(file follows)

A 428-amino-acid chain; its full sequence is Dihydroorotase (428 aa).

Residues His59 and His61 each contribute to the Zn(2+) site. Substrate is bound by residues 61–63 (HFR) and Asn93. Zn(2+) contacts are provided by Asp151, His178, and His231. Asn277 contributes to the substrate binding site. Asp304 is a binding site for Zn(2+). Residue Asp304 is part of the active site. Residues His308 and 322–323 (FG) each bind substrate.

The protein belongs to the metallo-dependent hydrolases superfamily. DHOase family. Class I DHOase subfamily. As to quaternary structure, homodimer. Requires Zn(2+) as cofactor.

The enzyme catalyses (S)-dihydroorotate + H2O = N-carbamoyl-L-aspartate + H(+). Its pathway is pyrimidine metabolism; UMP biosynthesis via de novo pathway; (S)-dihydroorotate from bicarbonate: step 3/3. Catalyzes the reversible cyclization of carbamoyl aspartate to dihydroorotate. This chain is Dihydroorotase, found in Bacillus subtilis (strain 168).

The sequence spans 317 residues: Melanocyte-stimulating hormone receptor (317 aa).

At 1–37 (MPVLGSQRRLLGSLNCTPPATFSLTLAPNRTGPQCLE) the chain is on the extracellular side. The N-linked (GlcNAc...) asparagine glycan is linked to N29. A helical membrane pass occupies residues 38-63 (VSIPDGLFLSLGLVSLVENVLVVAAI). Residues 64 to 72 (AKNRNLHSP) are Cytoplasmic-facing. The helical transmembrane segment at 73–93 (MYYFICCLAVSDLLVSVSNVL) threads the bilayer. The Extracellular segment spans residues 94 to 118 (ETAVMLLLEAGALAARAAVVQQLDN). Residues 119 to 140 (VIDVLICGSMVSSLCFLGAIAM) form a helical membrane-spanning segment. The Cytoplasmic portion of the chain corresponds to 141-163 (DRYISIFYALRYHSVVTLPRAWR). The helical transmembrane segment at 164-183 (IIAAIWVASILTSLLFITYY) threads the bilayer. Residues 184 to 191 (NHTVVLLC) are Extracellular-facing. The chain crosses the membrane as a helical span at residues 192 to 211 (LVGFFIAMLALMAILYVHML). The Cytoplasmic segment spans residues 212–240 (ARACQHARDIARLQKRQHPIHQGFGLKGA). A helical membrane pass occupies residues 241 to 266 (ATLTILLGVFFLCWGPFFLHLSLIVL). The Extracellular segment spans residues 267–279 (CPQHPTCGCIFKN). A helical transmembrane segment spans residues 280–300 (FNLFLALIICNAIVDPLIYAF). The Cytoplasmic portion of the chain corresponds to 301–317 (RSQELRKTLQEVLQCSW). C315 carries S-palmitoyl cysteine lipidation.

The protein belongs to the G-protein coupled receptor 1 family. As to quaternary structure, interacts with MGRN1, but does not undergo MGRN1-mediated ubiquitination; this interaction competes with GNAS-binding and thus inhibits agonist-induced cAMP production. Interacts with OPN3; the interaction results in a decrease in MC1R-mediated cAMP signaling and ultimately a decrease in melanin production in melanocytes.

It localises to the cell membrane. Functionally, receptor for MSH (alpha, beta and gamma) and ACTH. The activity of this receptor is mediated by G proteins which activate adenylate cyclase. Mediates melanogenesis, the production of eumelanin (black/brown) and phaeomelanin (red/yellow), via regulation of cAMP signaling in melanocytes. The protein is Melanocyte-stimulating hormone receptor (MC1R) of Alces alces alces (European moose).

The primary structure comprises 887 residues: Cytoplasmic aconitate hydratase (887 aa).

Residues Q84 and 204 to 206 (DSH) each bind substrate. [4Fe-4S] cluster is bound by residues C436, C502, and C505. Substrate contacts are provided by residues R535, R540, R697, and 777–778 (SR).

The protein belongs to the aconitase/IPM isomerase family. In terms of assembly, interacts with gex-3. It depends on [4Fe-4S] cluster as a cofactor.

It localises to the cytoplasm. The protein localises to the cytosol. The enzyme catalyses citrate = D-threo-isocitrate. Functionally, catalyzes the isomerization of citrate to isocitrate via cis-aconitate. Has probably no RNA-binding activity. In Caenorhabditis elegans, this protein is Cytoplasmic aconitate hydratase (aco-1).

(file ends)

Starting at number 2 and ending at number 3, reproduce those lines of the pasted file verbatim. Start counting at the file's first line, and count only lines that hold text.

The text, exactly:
Residues His59 and His61 each contribute to the Zn(2+) site. Substrate is bound by residues 61–63 (HFR) and Asn93. Zn(2+) contacts are provided by Asp151, His178, and His231. Asn277 contributes to the substrate binding site. Asp304 is a binding site for Zn(2+). Residue Asp304 is part of the active site. Residues His308 and 322–323 (FG) each bind substrate.

The protein belongs to the metallo-dependent hydrolases superfamily. DHOase family. Class I DHOase subfamily. As to quaternary structure, homodimer. Requires Zn(2+) as cofactor.